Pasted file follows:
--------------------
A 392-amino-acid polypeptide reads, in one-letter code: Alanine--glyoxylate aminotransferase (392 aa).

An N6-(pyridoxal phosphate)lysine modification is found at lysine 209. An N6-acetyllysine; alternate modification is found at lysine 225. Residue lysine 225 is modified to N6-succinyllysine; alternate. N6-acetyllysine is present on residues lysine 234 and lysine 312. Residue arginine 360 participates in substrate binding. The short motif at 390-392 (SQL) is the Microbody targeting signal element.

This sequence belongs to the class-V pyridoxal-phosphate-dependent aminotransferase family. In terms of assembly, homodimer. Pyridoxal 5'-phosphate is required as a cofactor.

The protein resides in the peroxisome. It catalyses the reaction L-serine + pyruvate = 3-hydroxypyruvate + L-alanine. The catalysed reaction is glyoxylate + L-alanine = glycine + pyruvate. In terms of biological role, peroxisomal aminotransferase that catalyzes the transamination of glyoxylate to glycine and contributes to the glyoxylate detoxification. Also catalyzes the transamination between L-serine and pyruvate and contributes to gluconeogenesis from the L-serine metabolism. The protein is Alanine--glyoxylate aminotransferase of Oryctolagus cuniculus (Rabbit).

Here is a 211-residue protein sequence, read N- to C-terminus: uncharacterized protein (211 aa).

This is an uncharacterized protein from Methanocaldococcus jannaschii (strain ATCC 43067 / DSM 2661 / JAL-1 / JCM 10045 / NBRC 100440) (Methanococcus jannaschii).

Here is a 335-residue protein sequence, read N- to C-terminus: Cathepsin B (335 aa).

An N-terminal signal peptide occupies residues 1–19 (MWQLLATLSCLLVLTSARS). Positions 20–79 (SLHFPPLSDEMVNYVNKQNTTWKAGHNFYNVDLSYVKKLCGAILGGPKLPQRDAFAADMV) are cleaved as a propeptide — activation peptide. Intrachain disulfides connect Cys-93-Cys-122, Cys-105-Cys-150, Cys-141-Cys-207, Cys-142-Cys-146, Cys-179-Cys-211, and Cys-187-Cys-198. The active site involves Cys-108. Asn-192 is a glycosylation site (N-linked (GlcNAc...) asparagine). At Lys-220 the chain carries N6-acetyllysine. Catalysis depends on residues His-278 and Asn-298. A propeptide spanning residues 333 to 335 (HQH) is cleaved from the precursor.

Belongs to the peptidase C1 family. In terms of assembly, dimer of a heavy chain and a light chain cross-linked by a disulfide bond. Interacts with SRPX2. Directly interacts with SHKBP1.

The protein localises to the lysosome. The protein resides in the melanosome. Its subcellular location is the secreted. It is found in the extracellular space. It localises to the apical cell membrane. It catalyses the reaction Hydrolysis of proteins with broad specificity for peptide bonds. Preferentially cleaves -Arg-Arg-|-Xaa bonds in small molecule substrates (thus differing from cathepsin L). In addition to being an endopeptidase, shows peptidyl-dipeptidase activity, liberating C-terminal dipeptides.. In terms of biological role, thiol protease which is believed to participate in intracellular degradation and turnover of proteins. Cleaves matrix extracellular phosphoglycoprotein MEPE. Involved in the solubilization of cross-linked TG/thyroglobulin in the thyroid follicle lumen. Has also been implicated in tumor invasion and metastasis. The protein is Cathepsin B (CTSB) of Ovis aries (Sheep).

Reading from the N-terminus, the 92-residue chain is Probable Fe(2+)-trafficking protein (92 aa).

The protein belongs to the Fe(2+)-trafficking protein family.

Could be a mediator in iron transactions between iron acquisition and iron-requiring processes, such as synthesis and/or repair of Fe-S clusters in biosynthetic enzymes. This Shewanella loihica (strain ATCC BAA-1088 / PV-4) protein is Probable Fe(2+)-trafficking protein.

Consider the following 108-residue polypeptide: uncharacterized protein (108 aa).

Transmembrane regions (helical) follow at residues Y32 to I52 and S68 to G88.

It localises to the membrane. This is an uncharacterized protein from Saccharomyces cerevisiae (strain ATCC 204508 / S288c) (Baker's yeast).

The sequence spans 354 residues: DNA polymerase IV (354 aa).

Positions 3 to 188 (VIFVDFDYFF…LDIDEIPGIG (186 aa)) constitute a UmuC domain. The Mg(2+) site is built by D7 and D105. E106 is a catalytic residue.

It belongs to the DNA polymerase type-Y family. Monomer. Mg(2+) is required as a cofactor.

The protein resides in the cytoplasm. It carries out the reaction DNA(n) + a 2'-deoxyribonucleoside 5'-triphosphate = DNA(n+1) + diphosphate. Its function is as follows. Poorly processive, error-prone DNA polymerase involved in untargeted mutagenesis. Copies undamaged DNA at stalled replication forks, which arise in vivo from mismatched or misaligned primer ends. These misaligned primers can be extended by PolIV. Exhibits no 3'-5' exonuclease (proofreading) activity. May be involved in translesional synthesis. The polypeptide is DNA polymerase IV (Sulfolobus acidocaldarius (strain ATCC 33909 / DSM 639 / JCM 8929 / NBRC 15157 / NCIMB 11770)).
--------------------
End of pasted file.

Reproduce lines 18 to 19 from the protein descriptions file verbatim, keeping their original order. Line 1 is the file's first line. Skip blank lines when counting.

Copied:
Positions 3 to 188 (VIFVDFDYFF…LDIDEIPGIG (186 aa)) constitute a UmuC domain. The Mg(2+) site is built by D7 and D105. E106 is a catalytic residue.

It belongs to the DNA polymerase type-Y family. Monomer. Mg(2+) is required as a cofactor.